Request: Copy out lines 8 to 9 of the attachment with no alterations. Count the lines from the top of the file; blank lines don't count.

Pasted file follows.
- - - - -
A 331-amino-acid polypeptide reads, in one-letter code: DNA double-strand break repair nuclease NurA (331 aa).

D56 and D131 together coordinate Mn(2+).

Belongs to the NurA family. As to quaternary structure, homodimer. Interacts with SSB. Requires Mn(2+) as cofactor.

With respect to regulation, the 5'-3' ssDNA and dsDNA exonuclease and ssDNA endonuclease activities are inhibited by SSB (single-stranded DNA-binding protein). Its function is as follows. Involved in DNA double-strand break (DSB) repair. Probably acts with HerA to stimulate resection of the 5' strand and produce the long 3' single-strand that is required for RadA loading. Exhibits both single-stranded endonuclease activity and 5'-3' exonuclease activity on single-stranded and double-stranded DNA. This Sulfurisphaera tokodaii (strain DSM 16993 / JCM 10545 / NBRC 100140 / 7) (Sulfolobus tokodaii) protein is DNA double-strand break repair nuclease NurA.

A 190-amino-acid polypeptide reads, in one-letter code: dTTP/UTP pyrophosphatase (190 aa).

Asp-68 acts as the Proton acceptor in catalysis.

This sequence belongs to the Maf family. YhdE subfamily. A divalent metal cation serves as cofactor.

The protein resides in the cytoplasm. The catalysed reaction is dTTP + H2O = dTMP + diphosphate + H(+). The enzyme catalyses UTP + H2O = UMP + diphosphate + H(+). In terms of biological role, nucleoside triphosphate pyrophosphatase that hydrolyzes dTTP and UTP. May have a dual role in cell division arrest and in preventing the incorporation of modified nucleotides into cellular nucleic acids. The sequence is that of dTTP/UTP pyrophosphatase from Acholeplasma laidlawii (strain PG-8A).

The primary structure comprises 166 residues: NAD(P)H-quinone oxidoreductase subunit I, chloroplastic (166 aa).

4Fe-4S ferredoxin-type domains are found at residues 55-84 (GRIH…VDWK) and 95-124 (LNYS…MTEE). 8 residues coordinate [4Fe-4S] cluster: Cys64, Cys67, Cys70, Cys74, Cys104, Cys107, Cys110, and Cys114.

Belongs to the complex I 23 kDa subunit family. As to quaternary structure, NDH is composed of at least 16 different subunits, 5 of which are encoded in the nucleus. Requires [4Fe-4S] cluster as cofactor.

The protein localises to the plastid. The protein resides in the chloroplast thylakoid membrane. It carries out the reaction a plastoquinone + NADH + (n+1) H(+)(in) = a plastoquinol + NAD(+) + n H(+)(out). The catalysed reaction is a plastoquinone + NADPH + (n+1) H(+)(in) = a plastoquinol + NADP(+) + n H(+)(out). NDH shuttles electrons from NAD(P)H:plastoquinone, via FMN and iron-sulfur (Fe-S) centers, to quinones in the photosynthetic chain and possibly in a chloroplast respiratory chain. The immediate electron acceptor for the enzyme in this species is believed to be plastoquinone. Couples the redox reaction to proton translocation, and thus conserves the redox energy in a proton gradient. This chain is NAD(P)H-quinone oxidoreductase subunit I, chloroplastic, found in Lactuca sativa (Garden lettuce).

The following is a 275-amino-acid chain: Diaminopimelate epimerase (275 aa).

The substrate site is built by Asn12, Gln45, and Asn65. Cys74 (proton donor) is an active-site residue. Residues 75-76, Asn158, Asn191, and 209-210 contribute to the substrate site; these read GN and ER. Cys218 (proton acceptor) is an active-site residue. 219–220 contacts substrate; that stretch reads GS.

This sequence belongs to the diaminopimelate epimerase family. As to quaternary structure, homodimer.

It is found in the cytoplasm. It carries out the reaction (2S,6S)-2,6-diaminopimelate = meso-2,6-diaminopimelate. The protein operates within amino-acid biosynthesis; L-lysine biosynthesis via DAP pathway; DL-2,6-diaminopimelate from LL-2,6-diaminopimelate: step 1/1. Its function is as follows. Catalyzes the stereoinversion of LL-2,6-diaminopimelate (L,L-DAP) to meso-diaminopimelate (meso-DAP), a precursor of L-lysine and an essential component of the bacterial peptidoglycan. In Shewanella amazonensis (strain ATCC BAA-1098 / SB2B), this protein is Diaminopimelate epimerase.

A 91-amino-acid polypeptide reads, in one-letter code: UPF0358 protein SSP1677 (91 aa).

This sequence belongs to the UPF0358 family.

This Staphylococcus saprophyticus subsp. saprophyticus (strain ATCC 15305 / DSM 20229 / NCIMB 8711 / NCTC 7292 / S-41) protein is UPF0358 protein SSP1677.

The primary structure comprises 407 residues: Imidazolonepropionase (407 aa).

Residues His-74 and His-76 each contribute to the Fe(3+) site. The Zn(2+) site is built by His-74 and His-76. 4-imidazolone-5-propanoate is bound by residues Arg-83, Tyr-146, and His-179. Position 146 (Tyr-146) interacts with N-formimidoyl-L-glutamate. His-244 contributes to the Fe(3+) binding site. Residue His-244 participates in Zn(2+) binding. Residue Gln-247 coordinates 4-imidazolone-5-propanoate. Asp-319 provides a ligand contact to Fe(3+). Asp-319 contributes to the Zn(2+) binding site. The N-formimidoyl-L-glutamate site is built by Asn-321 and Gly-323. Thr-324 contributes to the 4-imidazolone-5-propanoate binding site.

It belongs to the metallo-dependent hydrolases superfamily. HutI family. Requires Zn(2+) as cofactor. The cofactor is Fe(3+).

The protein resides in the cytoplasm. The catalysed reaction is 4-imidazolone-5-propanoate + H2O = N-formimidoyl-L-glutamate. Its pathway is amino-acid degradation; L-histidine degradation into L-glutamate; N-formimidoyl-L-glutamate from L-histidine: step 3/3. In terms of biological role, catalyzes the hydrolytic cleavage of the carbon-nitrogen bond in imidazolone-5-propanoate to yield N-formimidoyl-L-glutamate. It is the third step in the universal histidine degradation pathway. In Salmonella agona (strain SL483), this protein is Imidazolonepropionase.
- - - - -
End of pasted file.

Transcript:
The protein resides in the cytoplasm. The catalysed reaction is dTTP + H2O = dTMP + diphosphate + H(+). The enzyme catalyses UTP + H2O = UMP + diphosphate + H(+). In terms of biological role, nucleoside triphosphate pyrophosphatase that hydrolyzes dTTP and UTP. May have a dual role in cell division arrest and in preventing the incorporation of modified nucleotides into cellular nucleic acids. The sequence is that of dTTP/UTP pyrophosphatase from Acholeplasma laidlawii (strain PG-8A).

The primary structure comprises 166 residues: NAD(P)H-quinone oxidoreductase subunit I, chloroplastic (166 aa).